• There were over 10 different meals to choose from the buffet table. Hephie encouraged me to try everything and to go for seconds till I couldn’t stand.
• However, the highlight of my day was trying the crab legs. Such a messy but interesting meal. Breaking it was quite the task but I wasn't going to back down.
Truth be told, all I knew about Nigerian food (up until recently) was jollof rice, fufu and the sheer fact that they drown their meals in chili.
All that changed when I got the chance to attend the Feast for Friends, Naija food Mixer event hosted by Hephie's Kitchen at the rooftop of Purple Haze, Kilimani.
On arrival, I was welcomed with a cup of orange, cucumber and lime water and a gift bag with candy, masks and funnily enough eno and menthol flavoured chewing gum.
That was Hephie’s cute way of telling her guests it was going to be a great feast and she got you, in case you had to tap out midway.
There was upbeat Nigerian music playing from the speakers encouraging guests to mingle and get on their feet as they awaited the meals.
The seating area was beautifully set with shades of black, nude centre pieces and touches of African prints casually placed around. As well as art pieces displayed on planters that surrounded the seating area.
Hephzibah Osinubi, started shipping ingredients from Nigerian and preparing meals in 2020, a few months after she'd moved to Nairobi, Kenya.
"I missed food from home a lot and I knew other expatriates did too. I also wanted my Kenyans friends to resonate with me when I talked about my native meals." She adds.
She started the cloud kitchen in the middle of a global pandemic, all guts, passion and a little bit of fear. The kitchen has since grown and has a physical location now.
Laid at the buffet table, were over 10 different meals to choose from. Hephie encouraged me to try everything and to go for seconds till I couldn’t stand.
“Today is for eating, enjoying music and making friends. You should eat and eat.” Hephie said in her cheerful voice.
The layout of the meals and the aroma wafting around was impressive and very inviting. There were different bowls and plates, some with wooden vibes and others decorated for different meals.
I started the day with pepper catfish soup, the catfish is an acquired taste the soup is spicy but light. Then I tried egusi and efo riro with swallow. I preffered efo riro (mixed spinach stew) to egusi (ground pumpkin seeds with red palm oil, African crayfish, seasoning, hot pepper and some form of leafy greens.) though they are almost similar in taste.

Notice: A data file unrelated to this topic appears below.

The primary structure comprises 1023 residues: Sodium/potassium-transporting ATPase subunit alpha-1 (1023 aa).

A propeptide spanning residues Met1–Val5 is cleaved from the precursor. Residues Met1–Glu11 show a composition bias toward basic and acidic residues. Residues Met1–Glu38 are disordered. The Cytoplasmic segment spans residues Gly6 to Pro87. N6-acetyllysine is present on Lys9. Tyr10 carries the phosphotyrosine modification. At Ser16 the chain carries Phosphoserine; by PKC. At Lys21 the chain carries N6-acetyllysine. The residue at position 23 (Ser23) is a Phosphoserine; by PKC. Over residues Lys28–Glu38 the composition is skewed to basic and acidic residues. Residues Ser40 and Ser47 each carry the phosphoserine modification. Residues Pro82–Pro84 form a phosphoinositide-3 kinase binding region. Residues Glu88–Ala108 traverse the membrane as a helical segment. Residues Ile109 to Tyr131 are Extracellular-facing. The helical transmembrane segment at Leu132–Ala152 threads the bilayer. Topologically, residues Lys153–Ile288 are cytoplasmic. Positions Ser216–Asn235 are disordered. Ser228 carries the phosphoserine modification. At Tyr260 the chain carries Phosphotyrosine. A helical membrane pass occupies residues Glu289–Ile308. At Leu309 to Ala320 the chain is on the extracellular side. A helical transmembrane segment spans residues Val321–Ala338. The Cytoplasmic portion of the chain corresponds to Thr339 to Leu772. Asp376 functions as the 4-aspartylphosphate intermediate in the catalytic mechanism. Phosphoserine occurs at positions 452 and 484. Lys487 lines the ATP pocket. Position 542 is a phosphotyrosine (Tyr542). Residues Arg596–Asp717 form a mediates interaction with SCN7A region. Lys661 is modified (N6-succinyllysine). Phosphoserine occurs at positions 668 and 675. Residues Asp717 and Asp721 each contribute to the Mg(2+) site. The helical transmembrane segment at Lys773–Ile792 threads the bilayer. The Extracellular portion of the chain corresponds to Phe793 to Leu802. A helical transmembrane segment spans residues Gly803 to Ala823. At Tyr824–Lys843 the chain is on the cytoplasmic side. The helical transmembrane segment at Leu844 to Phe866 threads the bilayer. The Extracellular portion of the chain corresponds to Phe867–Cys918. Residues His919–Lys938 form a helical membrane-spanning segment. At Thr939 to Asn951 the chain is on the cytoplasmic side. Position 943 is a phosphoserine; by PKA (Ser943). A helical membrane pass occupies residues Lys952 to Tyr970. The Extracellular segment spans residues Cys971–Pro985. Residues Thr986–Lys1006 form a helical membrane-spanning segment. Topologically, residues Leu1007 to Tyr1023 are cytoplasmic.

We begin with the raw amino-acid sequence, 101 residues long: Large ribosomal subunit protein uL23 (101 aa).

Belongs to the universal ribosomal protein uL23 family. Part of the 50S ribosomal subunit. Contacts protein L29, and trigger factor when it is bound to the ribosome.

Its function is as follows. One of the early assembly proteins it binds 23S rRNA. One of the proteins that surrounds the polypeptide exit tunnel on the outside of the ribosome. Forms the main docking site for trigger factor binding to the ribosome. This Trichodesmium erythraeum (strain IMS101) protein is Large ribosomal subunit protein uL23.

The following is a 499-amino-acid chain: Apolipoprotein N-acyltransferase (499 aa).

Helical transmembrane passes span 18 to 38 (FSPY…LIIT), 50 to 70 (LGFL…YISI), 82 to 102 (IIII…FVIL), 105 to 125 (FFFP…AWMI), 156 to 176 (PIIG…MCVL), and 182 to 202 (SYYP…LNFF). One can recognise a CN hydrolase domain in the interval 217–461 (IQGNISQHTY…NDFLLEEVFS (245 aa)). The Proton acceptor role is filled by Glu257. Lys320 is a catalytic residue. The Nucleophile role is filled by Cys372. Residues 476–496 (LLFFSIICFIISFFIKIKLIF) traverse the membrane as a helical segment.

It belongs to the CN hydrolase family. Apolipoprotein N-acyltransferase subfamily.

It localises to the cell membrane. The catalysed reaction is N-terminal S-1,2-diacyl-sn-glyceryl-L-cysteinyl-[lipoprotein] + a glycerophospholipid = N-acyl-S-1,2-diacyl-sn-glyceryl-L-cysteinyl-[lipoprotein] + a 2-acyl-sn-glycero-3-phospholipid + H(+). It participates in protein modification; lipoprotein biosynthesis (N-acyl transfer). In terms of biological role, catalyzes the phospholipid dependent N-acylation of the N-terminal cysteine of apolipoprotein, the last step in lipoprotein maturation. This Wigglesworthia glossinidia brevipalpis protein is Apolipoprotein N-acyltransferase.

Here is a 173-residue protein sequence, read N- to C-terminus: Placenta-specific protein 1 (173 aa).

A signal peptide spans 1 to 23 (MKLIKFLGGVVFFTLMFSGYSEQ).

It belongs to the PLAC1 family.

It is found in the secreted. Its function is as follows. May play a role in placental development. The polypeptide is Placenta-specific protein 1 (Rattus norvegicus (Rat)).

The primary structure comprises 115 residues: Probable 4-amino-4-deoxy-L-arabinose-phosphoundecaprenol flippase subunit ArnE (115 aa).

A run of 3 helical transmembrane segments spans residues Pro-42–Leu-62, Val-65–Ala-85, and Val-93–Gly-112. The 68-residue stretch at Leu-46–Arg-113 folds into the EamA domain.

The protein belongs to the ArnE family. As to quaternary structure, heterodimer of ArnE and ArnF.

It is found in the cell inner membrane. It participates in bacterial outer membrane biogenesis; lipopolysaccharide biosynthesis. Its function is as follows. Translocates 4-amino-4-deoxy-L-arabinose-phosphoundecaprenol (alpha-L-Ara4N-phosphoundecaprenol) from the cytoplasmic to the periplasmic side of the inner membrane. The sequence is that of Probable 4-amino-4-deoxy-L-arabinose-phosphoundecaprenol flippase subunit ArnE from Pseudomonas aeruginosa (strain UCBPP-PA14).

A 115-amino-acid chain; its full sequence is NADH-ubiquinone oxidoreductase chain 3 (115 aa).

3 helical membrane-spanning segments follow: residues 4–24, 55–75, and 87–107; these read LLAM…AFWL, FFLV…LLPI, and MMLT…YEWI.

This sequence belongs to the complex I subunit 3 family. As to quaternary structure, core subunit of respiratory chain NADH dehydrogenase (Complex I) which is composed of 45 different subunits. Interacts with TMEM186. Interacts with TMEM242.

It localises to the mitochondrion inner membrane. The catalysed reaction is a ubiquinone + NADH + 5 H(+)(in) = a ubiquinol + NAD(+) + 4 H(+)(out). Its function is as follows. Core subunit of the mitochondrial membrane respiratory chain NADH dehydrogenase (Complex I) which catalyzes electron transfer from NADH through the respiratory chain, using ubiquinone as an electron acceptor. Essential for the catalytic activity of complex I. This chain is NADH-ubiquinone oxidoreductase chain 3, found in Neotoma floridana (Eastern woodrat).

I enjoyed swallow,( Nigerian version of ugali made from pounded yams.) It has a distinct almost sweet yet watery taste and goes really well with all the stews present.
Ponmo (goat/cow skin) and asun (spicy roast goat)lived up to the Nigerian stereotype, both were loaded with chili. My tongue almost fell off but I was determined to sample this Nigerian favourite and live to tell the story.
"Traditionally it's a really spicy meal, pepper is the main ingredient. I couldn't make it less hot even if I tried." Hephie says, trying to stifle a laugh as she looks at my face when I take the first bite.
Your mouth knows you're eating meat and you can see caramelized onions but truth is minus the chewiness, you can barely taste anything minus pepper. I guess the flavours start sinking in the more your palate gets accustomed to the meal.
The salad did help neutralize the tongue a little bit.
However, the highlight of my day was trying the crab legs. Such a messy but interesting meal. Breaking it was quite the task but I wasn't going to back down. The meat inside taste almost like a blend of shrimps and calamari, though more tender. And the inside is filled with soup, it is prepared with other sea foods such as octopus.
Puff puff's and spring rolls were my favourite biting, I couldn't help but stuff my mouth with them, absolutely.
There were meals such as akara (deep-fried bean cake made from black-eyed beans paste), moi moi( beans pudding mixed with onions, pepper and sliced boiled eggs), egusi (ground pumpkin seeds with red palm oil, African crayfish, seasoning, hot pepper and some form of leafy greens), efo riro, seafood okro, ewedu, gbegiri (African Honey beans or brown beans, mixed with locust beans. Soaked to soften then peeled or not and cooked until very soft and blended into a very smooth and velvety soup), mackerel, stewed chicken, beef, tilapia, ox tail, gizzards and plantain dishes present.
I finished the meal with the tastiest donuts I've ever had. The donuts are really soft, warm and mildly sweet but the icing on top (quite literally) is what seals the deal. The frosting used is sweet and sorta hard but sweetly melts on your mouth once you bite into it.
There was also tea, hot chocolate, and coffee present to go with the delicious treats.
Hephie redefines Nigerian cuisine and her bubbly spirit makes you feel at home. The kitchen not only serves Nigerian meals now but also Ghanaian, Moroccan, Ethiopian, and Kenyan dishes.
If you want to take your taste buds on a journey across Africa do check out @hephies_kitchen across all social media platforms. They do takeouts and deliveries. Orders are purely online. cover events as well.
The kitchen also hosts events every last Saturday of the month to let people come and mingle and enjoy Nigerian culture.
Do come back and tell me how you fancied the pepper.